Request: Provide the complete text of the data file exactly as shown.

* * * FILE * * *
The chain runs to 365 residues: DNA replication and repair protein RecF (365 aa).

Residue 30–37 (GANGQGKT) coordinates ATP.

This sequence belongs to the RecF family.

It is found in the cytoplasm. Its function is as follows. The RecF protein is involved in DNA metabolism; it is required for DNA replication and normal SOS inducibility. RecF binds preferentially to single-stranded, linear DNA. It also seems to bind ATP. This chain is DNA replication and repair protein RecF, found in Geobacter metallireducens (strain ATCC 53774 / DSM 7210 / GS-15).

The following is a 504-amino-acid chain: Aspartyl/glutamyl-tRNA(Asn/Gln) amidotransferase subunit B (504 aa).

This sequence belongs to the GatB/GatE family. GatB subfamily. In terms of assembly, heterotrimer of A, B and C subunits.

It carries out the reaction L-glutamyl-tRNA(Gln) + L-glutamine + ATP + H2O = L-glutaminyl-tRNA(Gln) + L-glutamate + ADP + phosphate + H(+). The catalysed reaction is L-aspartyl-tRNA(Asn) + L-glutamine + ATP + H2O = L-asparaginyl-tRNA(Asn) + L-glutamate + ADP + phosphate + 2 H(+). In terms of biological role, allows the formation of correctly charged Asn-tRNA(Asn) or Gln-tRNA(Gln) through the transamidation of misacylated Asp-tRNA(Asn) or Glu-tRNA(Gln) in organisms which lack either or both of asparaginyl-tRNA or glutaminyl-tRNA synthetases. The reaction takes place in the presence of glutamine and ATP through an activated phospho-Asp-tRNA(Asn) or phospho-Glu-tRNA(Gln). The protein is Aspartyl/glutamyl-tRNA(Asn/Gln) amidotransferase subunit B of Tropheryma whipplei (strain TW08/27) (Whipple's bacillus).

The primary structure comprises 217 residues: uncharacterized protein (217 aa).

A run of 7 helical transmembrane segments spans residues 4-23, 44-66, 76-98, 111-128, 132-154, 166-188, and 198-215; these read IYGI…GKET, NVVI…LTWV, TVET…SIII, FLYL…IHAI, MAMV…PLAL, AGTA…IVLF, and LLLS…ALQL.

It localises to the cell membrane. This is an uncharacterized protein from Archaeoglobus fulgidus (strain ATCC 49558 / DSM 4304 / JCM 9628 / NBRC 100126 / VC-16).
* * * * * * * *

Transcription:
The chain runs to 365 residues: DNA replication and repair protein RecF (365 aa).

Residue 30–37 (GANGQGKT) coordinates ATP.

This sequence belongs to the RecF family.

It is found in the cytoplasm. Its function is as follows. The RecF protein is involved in DNA metabolism; it is required for DNA replication and normal SOS inducibility. RecF binds preferentially to single-stranded, linear DNA. It also seems to bind ATP. This chain is DNA replication and repair protein RecF, found in Geobacter metallireducens (strain ATCC 53774 / DSM 7210 / GS-15).

The following is a 504-amino-acid chain: Aspartyl/glutamyl-tRNA(Asn/Gln) amidotransferase subunit B (504 aa).

This sequence belongs to the GatB/GatE family. GatB subfamily. In terms of assembly, heterotrimer of A, B and C subunits.

It carries out the reaction L-glutamyl-tRNA(Gln) + L-glutamine + ATP + H2O = L-glutaminyl-tRNA(Gln) + L-glutamate + ADP + phosphate + H(+). The catalysed reaction is L-aspartyl-tRNA(Asn) + L-glutamine + ATP + H2O = L-asparaginyl-tRNA(Asn) + L-glutamate + ADP + phosphate + 2 H(+). In terms of biological role, allows the formation of correctly charged Asn-tRNA(Asn) or Gln-tRNA(Gln) through the transamidation of misacylated Asp-tRNA(Asn) or Glu-tRNA(Gln) in organisms which lack either or both of asparaginyl-tRNA or glutaminyl-tRNA synthetases. The reaction takes place in the presence of glutamine and ATP through an activated phospho-Asp-tRNA(Asn) or phospho-Glu-tRNA(Gln). The protein is Aspartyl/glutamyl-tRNA(Asn/Gln) amidotransferase subunit B of Tropheryma whipplei (strain TW08/27) (Whipple's bacillus).

The primary structure comprises 217 residues: uncharacterized protein (217 aa).

A run of 7 helical transmembrane segments spans residues 4-23, 44-66, 76-98, 111-128, 132-154, 166-188, and 198-215; these read IYGI…GKET, NVVI…LTWV, TVET…SIII, FLYL…IHAI, MAMV…PLAL, AGTA…IVLF, and LLLS…ALQL.

It localises to the cell membrane. This is an uncharacterized protein from Archaeoglobus fulgidus (strain ATCC 49558 / DSM 4304 / JCM 9628 / NBRC 100126 / VC-16).